Tracking climate change
|Moire Wadleigh (L) and Richard Rivkin
Bound by three oceans, Canada has a vital interest in the impact of changing ocean processes on weather patterns, resources and transportation. Memorial University investigators are playing key roles in the development and implementation of a new international climate-change initiative aimed at understanding the interactions between the oceans and the atmosphere, and the implications of those interactions for global climatic change.
Dr. Richard Rivkin, Ocean Sciences Centre, and Dr. Moire Wadleigh, Earth Science, are two of the Canadian scientists working on the Canadian Surface Ocean Lower Atmosphere Study (SOLAS) Research Network. SOLAS is a new program within the International Geosphere- Biosphere Program and the Canadian SOLAS, the first national program to be funded.
NSERC and Canadian Foundation for Climate and Atmospheric Sciences will contribute almost $9 million directly to the new research network. Fisheries and Oceans Canada (and other federal government and private sector partners) will contribute over $1.5 million in ship time and other in-kind and cash support. Memorial researchers will receive about $1.2 million over five years for their role in the network.
"This is the first time there has been such a close collaboration between those studying the surface layer of the ocean and the lower atmosphere," said Dr. Wadleigh. The network will be asking questions about how the production and cycling of climatically-active gases influence various aspects of atmospheric processes and contribute to global warming and climate change.
The SOLAS Network consists of 15 individual research projects that are organized into three research modules; the cycling of gases in the upper water column, their cycling in the atmosphere and modelling of ocean and atmosphere interactions.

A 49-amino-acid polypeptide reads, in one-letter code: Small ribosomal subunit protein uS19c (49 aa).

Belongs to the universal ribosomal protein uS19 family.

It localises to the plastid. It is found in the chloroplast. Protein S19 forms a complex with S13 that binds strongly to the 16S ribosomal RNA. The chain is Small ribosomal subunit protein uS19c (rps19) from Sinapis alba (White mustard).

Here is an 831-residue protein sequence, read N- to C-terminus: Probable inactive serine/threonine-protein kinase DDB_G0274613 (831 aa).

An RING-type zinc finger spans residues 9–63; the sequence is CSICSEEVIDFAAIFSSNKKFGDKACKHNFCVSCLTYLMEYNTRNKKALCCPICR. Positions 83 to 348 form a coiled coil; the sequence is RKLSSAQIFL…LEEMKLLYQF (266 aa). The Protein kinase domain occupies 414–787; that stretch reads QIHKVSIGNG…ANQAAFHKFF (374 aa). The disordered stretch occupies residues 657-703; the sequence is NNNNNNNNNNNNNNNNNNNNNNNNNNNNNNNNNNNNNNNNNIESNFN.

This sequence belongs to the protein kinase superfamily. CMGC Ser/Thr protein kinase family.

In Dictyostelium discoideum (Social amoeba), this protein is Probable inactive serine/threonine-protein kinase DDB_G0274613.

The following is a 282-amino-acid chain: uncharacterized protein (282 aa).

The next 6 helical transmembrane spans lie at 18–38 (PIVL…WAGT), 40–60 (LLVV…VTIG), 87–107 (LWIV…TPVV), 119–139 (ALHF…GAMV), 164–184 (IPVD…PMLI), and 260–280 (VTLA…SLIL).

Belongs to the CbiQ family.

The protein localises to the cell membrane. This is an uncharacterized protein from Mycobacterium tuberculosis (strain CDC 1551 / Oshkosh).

Dr. Rivkin's group will be examining the cycling of inorganic and organic carbon in the upper ocean.
"Cycling of the carbon - its transfer to the ocean interior and rates and patterns of return to the surface and eventual re-equilibration back into the atmosphere - are very important processes to understand and constrain in order to predict changes in atmospheric concentrations of greenhouse gasses and therefore global warming," explained Dr. Rivkin.
Dr. Wadleigh's team will examine sulphur-containing compounds in the lower atmosphere. "Sulphur also has a biological connection. Algae living in the ocean's surface layer produce a volatile gas, dimethyl sulphide (DMS), which is transferred to the atmosphere," said Dr. Wadleigh.
The SOLAS Network involves 43 Canadian researchers in oceanographic and atmospheric science from nine universities and government agencies, as well as international industry partners.
"This network is not simply a collection of investigators doing their ‘own thing' side by side on a ship, there is a high degree of interaction in both planning as well as implementation stages of this research. It is the only way we can hope to answer some of these complex questions," said Dr. Rivkin.